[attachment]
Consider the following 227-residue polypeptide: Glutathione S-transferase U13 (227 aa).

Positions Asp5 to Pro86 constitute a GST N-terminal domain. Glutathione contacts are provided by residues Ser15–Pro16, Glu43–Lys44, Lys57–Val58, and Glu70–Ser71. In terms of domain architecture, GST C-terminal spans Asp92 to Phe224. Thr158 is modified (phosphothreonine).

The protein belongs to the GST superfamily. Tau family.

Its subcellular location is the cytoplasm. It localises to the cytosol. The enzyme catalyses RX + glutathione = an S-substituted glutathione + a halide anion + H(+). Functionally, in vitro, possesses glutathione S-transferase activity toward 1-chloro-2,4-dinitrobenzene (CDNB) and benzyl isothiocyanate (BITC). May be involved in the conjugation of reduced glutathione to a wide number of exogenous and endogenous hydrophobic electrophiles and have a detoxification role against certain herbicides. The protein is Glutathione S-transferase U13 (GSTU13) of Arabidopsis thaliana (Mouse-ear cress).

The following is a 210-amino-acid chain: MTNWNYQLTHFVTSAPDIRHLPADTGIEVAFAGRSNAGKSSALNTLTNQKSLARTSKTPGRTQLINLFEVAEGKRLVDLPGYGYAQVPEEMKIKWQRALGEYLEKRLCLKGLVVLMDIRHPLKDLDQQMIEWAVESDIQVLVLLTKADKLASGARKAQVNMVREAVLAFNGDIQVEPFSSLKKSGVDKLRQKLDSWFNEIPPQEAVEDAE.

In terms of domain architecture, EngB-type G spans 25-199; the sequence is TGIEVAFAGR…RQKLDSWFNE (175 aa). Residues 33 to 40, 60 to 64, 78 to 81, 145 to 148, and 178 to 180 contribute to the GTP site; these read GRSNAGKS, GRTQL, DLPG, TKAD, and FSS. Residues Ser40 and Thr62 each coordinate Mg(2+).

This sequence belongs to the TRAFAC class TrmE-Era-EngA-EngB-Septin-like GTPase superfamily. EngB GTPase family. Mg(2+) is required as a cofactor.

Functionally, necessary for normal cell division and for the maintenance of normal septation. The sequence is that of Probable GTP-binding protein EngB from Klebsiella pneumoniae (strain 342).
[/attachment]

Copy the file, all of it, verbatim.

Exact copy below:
Consider the following 227-residue polypeptide: Glutathione S-transferase U13 (227 aa).

Positions Asp5 to Pro86 constitute a GST N-terminal domain. Glutathione contacts are provided by residues Ser15–Pro16, Glu43–Lys44, Lys57–Val58, and Glu70–Ser71. In terms of domain architecture, GST C-terminal spans Asp92 to Phe224. Thr158 is modified (phosphothreonine).

The protein belongs to the GST superfamily. Tau family.

Its subcellular location is the cytoplasm. It localises to the cytosol. The enzyme catalyses RX + glutathione = an S-substituted glutathione + a halide anion + H(+). Functionally, in vitro, possesses glutathione S-transferase activity toward 1-chloro-2,4-dinitrobenzene (CDNB) and benzyl isothiocyanate (BITC). May be involved in the conjugation of reduced glutathione to a wide number of exogenous and endogenous hydrophobic electrophiles and have a detoxification role against certain herbicides. The protein is Glutathione S-transferase U13 (GSTU13) of Arabidopsis thaliana (Mouse-ear cress).

The following is a 210-amino-acid chain: MTNWNYQLTHFVTSAPDIRHLPADTGIEVAFAGRSNAGKSSALNTLTNQKSLARTSKTPGRTQLINLFEVAEGKRLVDLPGYGYAQVPEEMKIKWQRALGEYLEKRLCLKGLVVLMDIRHPLKDLDQQMIEWAVESDIQVLVLLTKADKLASGARKAQVNMVREAVLAFNGDIQVEPFSSLKKSGVDKLRQKLDSWFNEIPPQEAVEDAE.

In terms of domain architecture, EngB-type G spans 25-199; the sequence is TGIEVAFAGR…RQKLDSWFNE (175 aa). Residues 33 to 40, 60 to 64, 78 to 81, 145 to 148, and 178 to 180 contribute to the GTP site; these read GRSNAGKS, GRTQL, DLPG, TKAD, and FSS. Residues Ser40 and Thr62 each coordinate Mg(2+).

This sequence belongs to the TRAFAC class TrmE-Era-EngA-EngB-Septin-like GTPase superfamily. EngB GTPase family. Mg(2+) is required as a cofactor.

Functionally, necessary for normal cell division and for the maintenance of normal septation. The sequence is that of Probable GTP-binding protein EngB from Klebsiella pneumoniae (strain 342).